Ohm's law

Ohm's law is the name of the relationship between an electric current (denoted by I) flowing through a conductor and the voltage difference V between the ends of the conductor causing the current, $V = I R,\,$

where R is the resistance of the conductor. The law was discovered by Georg Simon Ohm in 1826. Ohm's equation implies that R is constant, i.e., independent of V. While a resistor is an ohmic conductor, a semiconductor diode is not, as its resistance varies with the voltage applied.

Ohm's law was generalized to the proportionality of current density $\vec J$ and electric field $\vec E$ that is observed in many materials (especially metals), $J_\alpha = \sum_{\beta=x,y,z} \sigma_{\alpha \beta}\, E_\beta, \qquad\alpha=x,y,z .$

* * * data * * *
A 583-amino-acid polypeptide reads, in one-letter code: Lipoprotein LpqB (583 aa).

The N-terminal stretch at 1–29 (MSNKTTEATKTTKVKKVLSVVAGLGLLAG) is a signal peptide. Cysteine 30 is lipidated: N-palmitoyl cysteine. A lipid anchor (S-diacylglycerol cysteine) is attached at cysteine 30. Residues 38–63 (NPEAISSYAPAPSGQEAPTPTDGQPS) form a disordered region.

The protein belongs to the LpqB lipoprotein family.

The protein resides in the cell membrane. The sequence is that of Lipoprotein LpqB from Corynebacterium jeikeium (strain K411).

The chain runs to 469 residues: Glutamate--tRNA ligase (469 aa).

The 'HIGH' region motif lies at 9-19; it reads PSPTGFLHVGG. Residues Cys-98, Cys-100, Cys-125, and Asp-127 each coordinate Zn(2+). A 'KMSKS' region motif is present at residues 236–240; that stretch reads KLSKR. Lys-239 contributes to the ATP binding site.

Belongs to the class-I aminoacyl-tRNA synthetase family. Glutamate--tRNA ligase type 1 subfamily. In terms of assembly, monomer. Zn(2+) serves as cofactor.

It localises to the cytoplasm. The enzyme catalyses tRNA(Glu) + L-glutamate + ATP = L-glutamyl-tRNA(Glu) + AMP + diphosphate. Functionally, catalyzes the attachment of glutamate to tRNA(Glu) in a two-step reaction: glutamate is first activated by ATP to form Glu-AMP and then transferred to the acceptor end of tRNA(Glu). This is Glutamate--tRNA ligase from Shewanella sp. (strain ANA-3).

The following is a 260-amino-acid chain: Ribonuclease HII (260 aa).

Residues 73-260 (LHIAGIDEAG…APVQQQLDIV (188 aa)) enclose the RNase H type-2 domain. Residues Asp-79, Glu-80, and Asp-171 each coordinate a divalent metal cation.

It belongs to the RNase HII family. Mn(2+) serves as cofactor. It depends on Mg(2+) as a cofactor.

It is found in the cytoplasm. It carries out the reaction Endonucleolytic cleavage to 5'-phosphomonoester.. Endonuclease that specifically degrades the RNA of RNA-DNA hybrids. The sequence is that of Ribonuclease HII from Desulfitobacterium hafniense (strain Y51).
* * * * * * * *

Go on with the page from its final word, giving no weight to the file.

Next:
The symmetric tensor σ is the conductivity tensor, which in general depends on temperature and is specific for the material. For homogeneous and isotropic materials the tensor is a real number σ0 times a 3×3 identity matrix. The scalar σ0 is the conductivity coefficient and is the inverse of the resistivity ρ of the (isotropic) material, $\rho = \frac{E}{J} = \frac{1}{\sigma_0}.$

Reference

• H.D. Young & R.A. Freedman (2004). University Physics 11th Edition. International Edition. Addison Wesley, ISBN 0-321-20469-7 Some content on this page may previously have appeared on Citizendium.